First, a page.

The long-term treatment of insect sting allergy is called venom immunotherapy, a highly effective program administered by an allergist, which can prevent future allergic reactions to insect stings.

      Venom immunotherapy involves administering gradually increasing doses of venom to decrease a patient’s sensitivity to the venom. This can reduce the risk of a future allergic reaction to that of the general population. In a matter of weeks to months, people who previously lived under the constant threat of severe reactions to insect stings can return to leading normal lives.

      If you think you might be allergic to insect stings, talk to your allergist. Based on your past history and certain tests, the allergist will determine if you are a candidate for skin testing and immunotherapy.

      Avoiding Insect Stings

      Knowing how to avoid stings from fire ants, bees, wasps, hornets and yellow jackets leads to a more enjoyable summer for everyone. Stinging insects are most active during the late spring, summer, and early fall. Insect repellents do not work against stinging insects.

      Yellow jackets will nest in the ground and in walls. Hornets and wasps will nest in bushes, trees and on buildings. Use extreme caution when working or playing in these areas. Avoid open garbage cans and exposed food at picnics, which attract yellow jackets. Also, try to reduce the amount of exposed skin when outdoors.

      Effective methods for insecticide treatment of fire ant mounds use attractant baits. These baits often contain soybean oil and corn grits combined with chemical agents. The bait is picked up by the worker ants and taken deeper into the mound to the queen. It can take weeks for these insecticides to work.

      Allergists recommend the following additional precautions to avoid insect stings:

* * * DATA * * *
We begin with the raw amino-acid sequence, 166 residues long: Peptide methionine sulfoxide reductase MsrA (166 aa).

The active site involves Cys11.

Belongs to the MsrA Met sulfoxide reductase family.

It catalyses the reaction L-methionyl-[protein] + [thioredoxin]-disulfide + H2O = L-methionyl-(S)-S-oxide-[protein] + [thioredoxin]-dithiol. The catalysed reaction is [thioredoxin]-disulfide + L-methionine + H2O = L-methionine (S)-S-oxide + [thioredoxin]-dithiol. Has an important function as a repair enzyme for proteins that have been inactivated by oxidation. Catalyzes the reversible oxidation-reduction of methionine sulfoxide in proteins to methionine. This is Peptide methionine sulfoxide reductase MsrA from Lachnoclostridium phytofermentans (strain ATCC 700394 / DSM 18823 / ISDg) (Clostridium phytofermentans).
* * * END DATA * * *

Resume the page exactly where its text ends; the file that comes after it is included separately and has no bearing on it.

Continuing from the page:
• Avoid wearing sandals or walking barefoot in the grass. Honeybees and bumblebees forage on white clover, a weed that grows in lawns throughout the country.
      • Never swat at a flying insect. If need be, gently brush it aside or patiently wait for it to leave.
      • Do not drink from open beverage cans. Stinging insects will crawl inside a can attracted by the sweet beverage.
      • When eating outdoors, try to keep food covered at all times.
      • Garbage cans stored outside should be covered with tight-fitting lids.
      • Avoid sweet-smelling perfumes, hair sprays, colognes and deodorants.
      • Avoid wearing bright-colored clothing.
      • Yard work and gardening should be done with caution. Wearing shoes and socks and using work gloves will prevent stings on hands and feet and provide time to get away from an unexpected mound.
      • Keep window and door screens in good repair. Drive with car windows closed.
      • Keep prescribed medications handy at all times and follow the instructions if you are stung. These medications are for immediate emergency use while en route to a hospital emergency room for observation and further treatment.

      If you have had an allergic reaction to an insect sting, it’s important that you see an allergist.

      Fire Ant Sting

      Fire ant sting allergy treatment

      Fire ant sting allergy is treated in a two-step approach:

      • The first step is the emergency treatment of the symptoms of a serious reaction when they occur;
      • The second step is preventive treatment of the underlying allergy with whole body extract immunotherapy.